Well, you can relax that particular controversy isn't about to erupt. Pew did not canvas American Muslims. (Though a Pew pollster did say, "We're very interested in that!" so look out). What Pew actually did over two weeks in May was ask 820 self-identifying American Christians "Do you think of yourself first as American or as Christian?" And in this case, 42% of Christians did actually answer "Christian first." Another 48% answered "American first," while 7% ducked and said they thought of themselves as both.
Not surprisingly, the "Christian first" response emanated disproportionately from self-identified Evangelicals, 62% of whom said "Christian first." By contrast, the figures for other major Christian sectors were nearly reversed, with 62% of Catholics and 65% of Mainline Protestants saying "American first".
To some, the 42% "Christian first" number will seem a shocking bit of data. It certainly seems to be a new one. As far as Pew knows and I have been able to determine, nobody ever asked the "Christian or American?" question before. Perhaps that's because it's divisive on the face of it, almost un-American: why should anyone have to choose between his faith and his nationality? Doesn't the very query assume some sort of nefarious loyalty test, or hint at a fifth-column movement? And what would be the criteria for choosing? Why are you taking us down this road?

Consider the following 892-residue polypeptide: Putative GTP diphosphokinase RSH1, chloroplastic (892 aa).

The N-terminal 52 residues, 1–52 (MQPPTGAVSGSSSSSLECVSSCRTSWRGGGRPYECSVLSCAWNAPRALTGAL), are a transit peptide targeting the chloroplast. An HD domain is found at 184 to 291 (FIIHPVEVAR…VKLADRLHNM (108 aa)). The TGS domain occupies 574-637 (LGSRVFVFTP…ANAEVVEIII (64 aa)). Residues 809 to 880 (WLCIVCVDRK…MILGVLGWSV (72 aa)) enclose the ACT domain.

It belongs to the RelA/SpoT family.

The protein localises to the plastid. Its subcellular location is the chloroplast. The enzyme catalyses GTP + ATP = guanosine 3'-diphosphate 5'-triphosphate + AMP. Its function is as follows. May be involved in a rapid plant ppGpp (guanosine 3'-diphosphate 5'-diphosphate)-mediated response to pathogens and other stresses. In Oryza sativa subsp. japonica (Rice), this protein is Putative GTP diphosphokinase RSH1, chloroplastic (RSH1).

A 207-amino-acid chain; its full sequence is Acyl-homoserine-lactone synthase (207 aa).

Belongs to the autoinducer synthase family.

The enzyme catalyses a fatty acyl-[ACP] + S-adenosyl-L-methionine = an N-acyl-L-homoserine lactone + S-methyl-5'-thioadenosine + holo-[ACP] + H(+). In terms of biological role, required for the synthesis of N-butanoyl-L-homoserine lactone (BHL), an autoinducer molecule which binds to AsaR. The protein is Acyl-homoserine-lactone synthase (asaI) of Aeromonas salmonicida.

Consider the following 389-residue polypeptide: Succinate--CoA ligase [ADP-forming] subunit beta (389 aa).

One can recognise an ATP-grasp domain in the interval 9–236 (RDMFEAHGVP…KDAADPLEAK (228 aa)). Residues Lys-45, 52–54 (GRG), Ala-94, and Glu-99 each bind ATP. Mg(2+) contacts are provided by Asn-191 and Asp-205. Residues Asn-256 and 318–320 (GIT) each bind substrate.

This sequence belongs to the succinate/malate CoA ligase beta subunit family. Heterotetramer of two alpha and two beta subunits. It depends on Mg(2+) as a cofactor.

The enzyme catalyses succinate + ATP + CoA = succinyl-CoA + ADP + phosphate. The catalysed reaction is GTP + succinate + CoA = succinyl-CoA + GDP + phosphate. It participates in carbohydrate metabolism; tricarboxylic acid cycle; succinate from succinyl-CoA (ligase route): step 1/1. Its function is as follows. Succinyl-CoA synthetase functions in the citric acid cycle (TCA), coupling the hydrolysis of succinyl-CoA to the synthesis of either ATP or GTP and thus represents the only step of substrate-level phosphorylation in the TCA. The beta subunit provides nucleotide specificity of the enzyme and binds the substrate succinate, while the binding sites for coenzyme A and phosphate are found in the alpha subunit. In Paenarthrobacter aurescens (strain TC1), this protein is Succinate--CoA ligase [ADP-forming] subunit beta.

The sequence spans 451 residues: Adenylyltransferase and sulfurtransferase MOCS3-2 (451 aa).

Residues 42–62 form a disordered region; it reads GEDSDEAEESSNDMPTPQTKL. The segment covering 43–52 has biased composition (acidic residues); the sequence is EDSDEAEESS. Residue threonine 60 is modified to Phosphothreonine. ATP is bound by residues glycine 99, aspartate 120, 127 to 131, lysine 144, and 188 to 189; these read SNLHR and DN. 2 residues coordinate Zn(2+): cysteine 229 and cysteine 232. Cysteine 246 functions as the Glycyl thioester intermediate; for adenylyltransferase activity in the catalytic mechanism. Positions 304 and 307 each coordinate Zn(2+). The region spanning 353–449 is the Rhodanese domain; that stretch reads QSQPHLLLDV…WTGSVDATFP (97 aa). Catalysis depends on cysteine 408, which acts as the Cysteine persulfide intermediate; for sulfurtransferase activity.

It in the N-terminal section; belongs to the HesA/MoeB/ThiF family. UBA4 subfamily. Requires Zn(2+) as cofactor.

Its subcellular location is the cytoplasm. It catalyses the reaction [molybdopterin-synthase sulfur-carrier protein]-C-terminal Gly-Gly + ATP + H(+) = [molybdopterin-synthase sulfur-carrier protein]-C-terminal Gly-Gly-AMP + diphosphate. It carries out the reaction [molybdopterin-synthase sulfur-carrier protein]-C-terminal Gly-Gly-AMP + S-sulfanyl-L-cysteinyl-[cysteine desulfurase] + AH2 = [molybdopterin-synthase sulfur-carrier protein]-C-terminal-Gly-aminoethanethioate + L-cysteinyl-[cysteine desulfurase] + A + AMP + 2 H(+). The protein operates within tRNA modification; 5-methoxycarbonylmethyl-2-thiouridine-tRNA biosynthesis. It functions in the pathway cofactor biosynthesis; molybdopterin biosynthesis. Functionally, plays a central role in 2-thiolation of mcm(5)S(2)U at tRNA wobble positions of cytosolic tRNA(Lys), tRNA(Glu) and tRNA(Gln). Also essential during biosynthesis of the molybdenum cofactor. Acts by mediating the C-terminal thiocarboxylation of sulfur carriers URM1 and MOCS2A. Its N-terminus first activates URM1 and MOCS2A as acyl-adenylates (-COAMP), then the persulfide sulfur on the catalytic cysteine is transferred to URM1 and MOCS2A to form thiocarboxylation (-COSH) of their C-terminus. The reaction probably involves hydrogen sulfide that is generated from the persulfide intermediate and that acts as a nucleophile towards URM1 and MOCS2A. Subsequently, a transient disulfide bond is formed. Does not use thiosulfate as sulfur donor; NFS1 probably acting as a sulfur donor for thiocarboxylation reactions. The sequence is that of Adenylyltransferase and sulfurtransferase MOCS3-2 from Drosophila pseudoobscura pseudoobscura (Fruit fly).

Pew actually mulled the offensiveness factor. The question had originated as a measure for Islamic attitudes, in other countries (that was, in fact, the inspiration for my opening fantasia). In that context it seems, if not intuitive, then probably justified by current headlines. The U.S. was, well, another question. Scott Keeter, the organization's Director of Survey Research, remembers, "We were really worried that lot of people would say 'none of your business' or 'this is a terrible question to ask.' But, he reports, "We didn't get any of that." People apparently found it completely legit.
One conclusion you might draw from the apparent willingness to go eeny, meeny with one's sympathies is that the separation of church and state is alive and well. All you liberals who worry that you live in an age when Christianity and patriotism have become inextricably intertwined? You can stop worrying. Most Americans polled could not only distinguish church from state, but were quite comfortable explaining where their primary allegiance lay. On the other hand, depending on how secular you're feeling, you might wonder about the possible implications of that 42%.
Let's look a superficially similar case. As I mentioned, Pew posed the "do you think of yourself first..." question to Muslims in a number of nations. Predictably, the percentage who said "Muslim first" was highest in Pakistan (87%) and high in Jordan (67%). Interestingly, in Turkey, where the state harped for decades on secularization but is now run by moderate Islamists, the "Muslim first" number is 51%, with 19% saying "Turkish first" and the rest taking a bye. Ominously, the country after Pakistan that showed the highest "Muslim first" percentage was Great Britain.